Discussion in 'Guitars in General' started by AK1, Nov 1, 2005.
anybody try Glendale Glendale Tele bridge plates and saddles ?
You might want to look on the TDPRI where these have been discussed quite abit. Both Redd Volkaert and Bill Hullett speak highly of these, and either of them are about as fine a tele picker as you'll find.
Just slapped one of the double-cut, magnetic Glendale bridge plates on my Robin Wrangler. I'm using a set of Graphtech IOS String Saver compensated saddles with it (I've grown fond of those little things, so I refrained from ordering the Glendale saddles) and a Harmonic Design tapped Super 90 bridge pup. The Glendale bridge is replacing a Barden bridge plate. I haven't been happy with the tone of the guitar with the Barden bridge (using several different combinations of pickups), so I decided to change it out.
I haven't had time to do any thorough sound testing with it, but it looks to be a really, really nice little piece of kit. Very purposeful (no shiny plating, etc.) and precise. I'll try to follow up once I've put some time in on the guitar.
I'm definitely getting a set of those saddles for my Tele.
I just installed a Glendale double-notch/magnetic bridge plate with brass saddles in my American Deluxe Ash tele equipped with Lollar Specials and I pretty stunned by the difference in tone. With the stock bridge & saddles the guitar had a bright metallic edge, not twang but the ice-pick in the ear variety. The Glendale smoothed out the upper end while adding a a lot more harmonic content. Bottom string have more of a stringy twang, less authoritative than the original set-up but to my ears, a lot more authentic tele. Overall a very noticeable and welcome improvement. BTW the guitar intonates perfectly and the install looks great. A very nicely done product and a cool upgrade.
I use Glendale bridgeplates and saddles on both of my T-styles. If you like twang, you'll like the Glendale stuff.
I have the Twang set on my '63 CS RI Tele and they are fantastic, turned a great guitar into an even greater one.
Dale Clark (Glendale) is making the best hardware you can get for telecasters these days.. Huge difference in performance & tone when I upgraded both my '52RI & '69 thinline!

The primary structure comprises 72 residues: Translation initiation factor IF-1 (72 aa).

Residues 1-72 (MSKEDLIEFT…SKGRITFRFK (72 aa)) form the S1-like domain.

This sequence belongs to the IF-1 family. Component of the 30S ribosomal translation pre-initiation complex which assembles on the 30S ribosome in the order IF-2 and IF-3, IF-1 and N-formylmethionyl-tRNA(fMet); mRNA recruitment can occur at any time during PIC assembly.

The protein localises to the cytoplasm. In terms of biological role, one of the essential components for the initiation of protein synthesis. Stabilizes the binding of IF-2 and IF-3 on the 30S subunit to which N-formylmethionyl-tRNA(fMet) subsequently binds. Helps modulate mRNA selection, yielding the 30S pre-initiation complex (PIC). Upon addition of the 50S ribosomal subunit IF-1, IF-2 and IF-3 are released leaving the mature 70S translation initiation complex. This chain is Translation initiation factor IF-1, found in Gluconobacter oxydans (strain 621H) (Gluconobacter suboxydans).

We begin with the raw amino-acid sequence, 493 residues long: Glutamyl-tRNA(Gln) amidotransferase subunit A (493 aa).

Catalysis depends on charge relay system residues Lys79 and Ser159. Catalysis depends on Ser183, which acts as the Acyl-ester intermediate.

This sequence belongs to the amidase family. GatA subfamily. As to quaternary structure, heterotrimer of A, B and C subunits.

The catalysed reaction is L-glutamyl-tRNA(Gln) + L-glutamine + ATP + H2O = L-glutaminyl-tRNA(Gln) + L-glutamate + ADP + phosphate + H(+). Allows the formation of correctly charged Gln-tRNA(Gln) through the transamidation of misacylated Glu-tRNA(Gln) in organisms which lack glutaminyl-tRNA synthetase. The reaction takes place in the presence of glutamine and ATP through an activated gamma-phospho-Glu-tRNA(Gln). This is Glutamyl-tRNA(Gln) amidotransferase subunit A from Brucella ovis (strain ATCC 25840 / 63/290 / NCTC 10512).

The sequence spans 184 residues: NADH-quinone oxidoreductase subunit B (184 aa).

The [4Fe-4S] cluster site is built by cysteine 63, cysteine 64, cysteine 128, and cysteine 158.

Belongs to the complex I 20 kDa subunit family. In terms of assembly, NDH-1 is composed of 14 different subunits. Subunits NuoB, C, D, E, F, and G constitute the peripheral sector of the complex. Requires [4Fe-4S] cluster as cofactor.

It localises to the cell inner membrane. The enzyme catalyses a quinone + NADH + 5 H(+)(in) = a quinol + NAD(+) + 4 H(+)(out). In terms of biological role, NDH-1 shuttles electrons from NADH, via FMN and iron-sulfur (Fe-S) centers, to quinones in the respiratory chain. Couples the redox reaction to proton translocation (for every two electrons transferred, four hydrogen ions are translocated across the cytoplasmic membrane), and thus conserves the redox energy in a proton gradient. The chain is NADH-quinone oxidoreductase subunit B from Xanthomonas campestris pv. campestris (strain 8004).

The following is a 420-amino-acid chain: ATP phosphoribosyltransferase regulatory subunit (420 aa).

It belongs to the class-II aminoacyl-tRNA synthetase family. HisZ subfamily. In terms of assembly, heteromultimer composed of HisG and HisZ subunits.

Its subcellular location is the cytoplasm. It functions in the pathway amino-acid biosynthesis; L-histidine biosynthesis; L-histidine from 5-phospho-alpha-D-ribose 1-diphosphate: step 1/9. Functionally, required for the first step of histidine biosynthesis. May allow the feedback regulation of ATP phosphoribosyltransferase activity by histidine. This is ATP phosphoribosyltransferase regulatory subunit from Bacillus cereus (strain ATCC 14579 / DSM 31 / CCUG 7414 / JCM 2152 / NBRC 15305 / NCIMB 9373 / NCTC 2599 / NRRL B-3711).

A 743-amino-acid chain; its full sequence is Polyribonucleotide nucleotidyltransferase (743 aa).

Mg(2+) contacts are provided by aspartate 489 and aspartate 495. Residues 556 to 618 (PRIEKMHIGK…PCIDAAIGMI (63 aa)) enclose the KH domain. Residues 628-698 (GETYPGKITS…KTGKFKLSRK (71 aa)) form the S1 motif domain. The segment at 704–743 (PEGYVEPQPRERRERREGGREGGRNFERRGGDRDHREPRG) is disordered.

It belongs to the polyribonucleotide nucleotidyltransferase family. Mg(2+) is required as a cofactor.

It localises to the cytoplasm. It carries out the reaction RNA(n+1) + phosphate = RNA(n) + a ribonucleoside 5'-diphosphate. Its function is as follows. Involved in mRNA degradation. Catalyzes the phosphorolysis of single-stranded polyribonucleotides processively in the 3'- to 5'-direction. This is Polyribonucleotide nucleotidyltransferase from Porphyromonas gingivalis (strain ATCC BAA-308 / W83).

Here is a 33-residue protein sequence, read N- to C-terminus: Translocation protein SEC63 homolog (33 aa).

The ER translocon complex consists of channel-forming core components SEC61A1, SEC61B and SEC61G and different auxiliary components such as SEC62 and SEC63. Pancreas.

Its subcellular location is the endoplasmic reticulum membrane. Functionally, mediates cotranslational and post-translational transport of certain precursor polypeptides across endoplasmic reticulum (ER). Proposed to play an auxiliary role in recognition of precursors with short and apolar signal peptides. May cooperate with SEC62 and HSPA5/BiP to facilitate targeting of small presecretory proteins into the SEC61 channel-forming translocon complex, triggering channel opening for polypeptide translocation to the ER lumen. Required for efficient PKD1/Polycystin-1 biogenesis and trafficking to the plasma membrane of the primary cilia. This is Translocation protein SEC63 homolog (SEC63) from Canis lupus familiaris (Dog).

i have the saddles on my tele and they freaking rule! "intonation made easy, tele style!"
I love my Glendale saddles.
I've got steel Glendales on my AV'62 which sound incredible!
So why wouldn't just any compensated saddle do the trick?
read about it....
I love my Glendale saddles - I got the Aluminum low two and Brass high two set (they've got a name... I don't know what it is). It's a MIM 60's Classic - very light and resonant; I drilled the back of the bridge for '59er top-loading style and really dig the slinky thing.
I love my glandale saddles. brighter on the bass strings than on the treble strings
Since the saddles are not adjustable, the intonation accuracy for the wound strings will depend on which brand of strings you use. The relationship of the core diameter to winding size affects the string tension, which affects the necessary intonation position of the saddle required. Also, intonation is affected by how high you set the action and how much neck relief affect you like.
Why not use the adjustable Wilkinson brass saddles on Suhr and other guitars? There is another brand that I can't think of at the moment.
Also, how would you go about choosing a magnetic vs. non-magnetic bridge plate? ($99 to $125 for a bridge plate? Ouch!)
These are great questions, KLB, and the type that would whip the boys over at the TelePage into a real frenzy..
There's definitely a difference in sound between magnetic & non-magnetic bridge plates - but players are divided over which actually sounds ''best''.
In the right guitar, I'm a big fan of the stock fender part.. a flimsy little thing that goes for about 12 bucks, IIRC.
And I don't know if Joe Barden or perhaps Mann-made are the other brands of intonated saddles you're thinking of, but I can tell you that I've been able to intonate both my teles (using a Peterson Strobostomp) perfectly w/Dale's saddles. I use EB 'Slinky's & SnakeOils (both .009s) and I've heard that Glendales work just as well w/10s.
I know, from a scientific standpoint, the laws of physics say this is flat-out impossible, but I'm just a geetar player:RoCkInwhat the heck do I know??
Certainly with a fixed position for the saddles intonation adjustment between those adjacent strings isn't possible. Nevertheless using DR Hi-Beams 10-46 the Glendales were spot-on on the E/B and G/D and ever so slightly off on the E/A - less than 1% diff using a strobe tuner. BTW, Glendale does make custom saddles for thicker string gauges.
I have Suhr tele with the Wilkinson saddles and while in theory I should be able to get it to intonate even closer , the practical reality is that once it's right, it's right and with the Glendale's there was no fine tuning of saddle tilt that I needed to mess with as I've done (endlessly) with the Wilkinson version. Sometimes that infinite adjustment flexibility is more of a curse than a blessing.
As far as magnetic vs non-magnetic bridge, I had a helluva' time trying to figure that one out. but my impression is the difference is subtle between the two types and that it's the plate thickness and flatness that's the primary contributors to the tone. I think/guess that the magnetic version is a bit mellower/less twangy than the non-magnetic one from the descriptions I've read but that's not a sure thing.
I've got a Glendale guitar with his bridge and saddles, and couldn't be happier. Great tone, and they intonate very nicely (at least with D'Addario 10s).
I have the Glendale brass saddles on my Nocaster. With D'Addario .010s the intonation is great. The guitar sounds wonderful and the wound strings have that "piano tone" thing happening.